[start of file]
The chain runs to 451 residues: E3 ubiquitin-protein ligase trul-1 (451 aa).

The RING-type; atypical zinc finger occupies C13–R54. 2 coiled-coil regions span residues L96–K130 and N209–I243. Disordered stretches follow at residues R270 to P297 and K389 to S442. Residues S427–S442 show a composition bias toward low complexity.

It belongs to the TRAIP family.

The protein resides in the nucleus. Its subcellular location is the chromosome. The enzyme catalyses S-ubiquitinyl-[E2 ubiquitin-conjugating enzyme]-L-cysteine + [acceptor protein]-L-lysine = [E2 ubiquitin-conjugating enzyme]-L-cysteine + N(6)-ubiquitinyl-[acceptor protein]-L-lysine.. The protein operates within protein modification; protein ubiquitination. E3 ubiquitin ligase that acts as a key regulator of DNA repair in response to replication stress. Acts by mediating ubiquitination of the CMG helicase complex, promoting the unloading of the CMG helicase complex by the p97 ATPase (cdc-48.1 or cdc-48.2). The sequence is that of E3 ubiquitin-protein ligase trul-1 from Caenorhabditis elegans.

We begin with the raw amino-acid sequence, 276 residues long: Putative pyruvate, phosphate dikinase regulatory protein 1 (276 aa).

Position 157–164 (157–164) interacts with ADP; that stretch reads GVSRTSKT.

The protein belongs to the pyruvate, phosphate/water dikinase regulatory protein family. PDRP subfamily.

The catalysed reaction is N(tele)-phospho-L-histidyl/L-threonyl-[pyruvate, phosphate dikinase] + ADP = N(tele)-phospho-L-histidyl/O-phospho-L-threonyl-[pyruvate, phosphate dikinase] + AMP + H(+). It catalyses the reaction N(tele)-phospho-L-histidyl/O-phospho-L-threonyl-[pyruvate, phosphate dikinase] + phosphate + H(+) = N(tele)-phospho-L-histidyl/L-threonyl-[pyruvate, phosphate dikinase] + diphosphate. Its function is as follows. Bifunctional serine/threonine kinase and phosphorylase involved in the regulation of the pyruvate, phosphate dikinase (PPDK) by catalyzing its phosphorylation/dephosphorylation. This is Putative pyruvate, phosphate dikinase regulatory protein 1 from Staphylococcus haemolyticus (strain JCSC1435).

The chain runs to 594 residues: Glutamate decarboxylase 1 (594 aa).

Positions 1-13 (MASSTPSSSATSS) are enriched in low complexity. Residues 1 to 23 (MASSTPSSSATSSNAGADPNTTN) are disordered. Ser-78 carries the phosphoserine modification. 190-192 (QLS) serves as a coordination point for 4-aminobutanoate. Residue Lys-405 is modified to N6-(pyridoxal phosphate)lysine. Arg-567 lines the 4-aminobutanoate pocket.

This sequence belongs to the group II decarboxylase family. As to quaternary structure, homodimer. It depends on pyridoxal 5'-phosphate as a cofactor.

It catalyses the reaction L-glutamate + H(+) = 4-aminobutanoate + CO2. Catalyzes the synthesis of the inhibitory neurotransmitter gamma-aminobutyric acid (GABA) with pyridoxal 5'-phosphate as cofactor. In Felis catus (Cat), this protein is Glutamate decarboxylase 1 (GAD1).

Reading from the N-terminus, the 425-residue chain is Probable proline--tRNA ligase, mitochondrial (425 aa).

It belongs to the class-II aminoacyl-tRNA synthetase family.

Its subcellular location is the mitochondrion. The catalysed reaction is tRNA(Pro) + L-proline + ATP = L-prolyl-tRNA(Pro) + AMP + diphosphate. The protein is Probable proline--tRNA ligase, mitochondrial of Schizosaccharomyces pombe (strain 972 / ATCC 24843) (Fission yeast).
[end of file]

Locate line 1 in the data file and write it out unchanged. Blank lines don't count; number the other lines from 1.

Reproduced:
The chain runs to 451 residues: E3 ubiquitin-protein ligase trul-1 (451 aa).